The Conflict Research Programme's flagship podcast series exploring the nature of violence in the 21st century.
In this podcast, we set out to challenge some of the assumptions in the existing debate around military intervention in Syria. We argue that Syria has seen very wide ranging military interventions by a large number of foreign actors. It is simply wrong to see it as a case of "non-intervention", even from the West. And this poses a question around how interventions should be designed and undertaken.
Season 1 (2020)
In this podcast, we critically review the efforts undertaken to date to start tapping into Somalia's oil wealth. We identify a problem of a lack of regulation and ask whether, given the global turn underway to renewable energy sources, this is the wrong time for Somalia to develop an oil industry.
In this podcast, the first in a new series from the LSE, we explore the nature of intractable conflict in the modern world. While warfare is no longer seen as a normal mechanism for resolving disputes between states, many states and regions across the globe still live with the reality of conflict and violence.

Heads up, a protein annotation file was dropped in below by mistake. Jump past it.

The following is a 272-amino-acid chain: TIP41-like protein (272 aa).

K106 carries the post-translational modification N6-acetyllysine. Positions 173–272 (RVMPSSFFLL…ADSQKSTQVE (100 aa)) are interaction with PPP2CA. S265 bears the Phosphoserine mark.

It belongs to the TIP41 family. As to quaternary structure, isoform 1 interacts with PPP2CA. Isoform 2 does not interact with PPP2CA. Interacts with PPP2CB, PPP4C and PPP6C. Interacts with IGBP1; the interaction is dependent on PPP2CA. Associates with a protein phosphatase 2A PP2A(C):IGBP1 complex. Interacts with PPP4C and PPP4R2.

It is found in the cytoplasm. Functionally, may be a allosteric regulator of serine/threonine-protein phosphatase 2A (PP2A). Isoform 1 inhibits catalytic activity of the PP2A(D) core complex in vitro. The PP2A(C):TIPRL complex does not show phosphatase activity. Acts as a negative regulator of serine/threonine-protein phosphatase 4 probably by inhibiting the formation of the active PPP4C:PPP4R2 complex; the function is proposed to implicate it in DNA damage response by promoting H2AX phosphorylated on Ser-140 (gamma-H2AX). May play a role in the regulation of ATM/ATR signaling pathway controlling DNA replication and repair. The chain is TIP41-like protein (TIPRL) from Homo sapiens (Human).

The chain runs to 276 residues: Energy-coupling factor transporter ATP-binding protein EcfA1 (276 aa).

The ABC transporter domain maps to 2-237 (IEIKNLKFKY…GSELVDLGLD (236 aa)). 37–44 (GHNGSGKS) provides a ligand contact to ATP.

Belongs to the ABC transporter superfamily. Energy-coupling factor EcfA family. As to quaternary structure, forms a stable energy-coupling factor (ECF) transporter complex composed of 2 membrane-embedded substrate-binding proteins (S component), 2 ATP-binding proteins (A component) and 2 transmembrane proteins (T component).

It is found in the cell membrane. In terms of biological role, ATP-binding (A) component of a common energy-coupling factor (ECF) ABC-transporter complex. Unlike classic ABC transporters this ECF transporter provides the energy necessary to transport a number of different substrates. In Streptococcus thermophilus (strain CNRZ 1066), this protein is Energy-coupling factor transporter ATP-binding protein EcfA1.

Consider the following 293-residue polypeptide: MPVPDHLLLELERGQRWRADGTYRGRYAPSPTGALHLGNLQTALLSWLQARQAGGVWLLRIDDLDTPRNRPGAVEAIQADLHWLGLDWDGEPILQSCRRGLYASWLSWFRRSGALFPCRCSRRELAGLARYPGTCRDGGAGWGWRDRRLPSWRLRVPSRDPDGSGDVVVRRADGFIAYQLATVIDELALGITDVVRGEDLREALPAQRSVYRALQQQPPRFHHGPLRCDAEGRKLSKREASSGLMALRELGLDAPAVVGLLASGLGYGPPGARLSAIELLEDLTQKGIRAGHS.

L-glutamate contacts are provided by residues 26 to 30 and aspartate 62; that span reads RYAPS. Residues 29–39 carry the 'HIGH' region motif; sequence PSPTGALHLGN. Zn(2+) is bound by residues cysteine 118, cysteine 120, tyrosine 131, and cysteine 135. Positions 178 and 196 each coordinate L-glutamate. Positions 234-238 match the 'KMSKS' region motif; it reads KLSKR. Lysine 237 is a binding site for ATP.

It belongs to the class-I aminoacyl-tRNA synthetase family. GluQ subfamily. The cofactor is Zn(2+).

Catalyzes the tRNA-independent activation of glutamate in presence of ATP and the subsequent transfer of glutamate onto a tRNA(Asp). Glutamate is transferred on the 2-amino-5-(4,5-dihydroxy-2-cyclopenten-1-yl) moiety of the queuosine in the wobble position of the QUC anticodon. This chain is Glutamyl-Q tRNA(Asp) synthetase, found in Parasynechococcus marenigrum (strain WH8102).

In this podcast, we introduce the idea of the political marketplace as a way of understanding the relationship between politics and organised violence in twenty-first century conflicts. This is a term which we use on the CRP to discuss the nature of the challenge facing democratic politics in societies prone to violence.
In this podcast, we investigate the relationship between political marketplace conditions and organised violence in Iraq and Syria. We also review the political history of post-1991 Ethiopia and ask if it's undergoing a transformation from a developmental state to a political marketplace one.
In this podcast, we discuss the phenomenon of 'civicness', arguing that this simple idea can unleash democratic change. We explore the movements for gender equality, independent journalism and democratic transformation in Iraq and Syria.
In this podcast, we ask how security services can be reformed to work in the public good, ensuring that the state is not a vehicle for rentier interest groups. We take a closer look at cases of Sudan and the Democratic Republic of Congo.
In this episode, we look at the role local agreements can play in building a sustainable peace. We suggest caution in seeing these as a solution to organised conflict, but identify the potentially positive role they can play in peace building. The episode features evidence from Somalia, Iraq, Syria and South Sudan.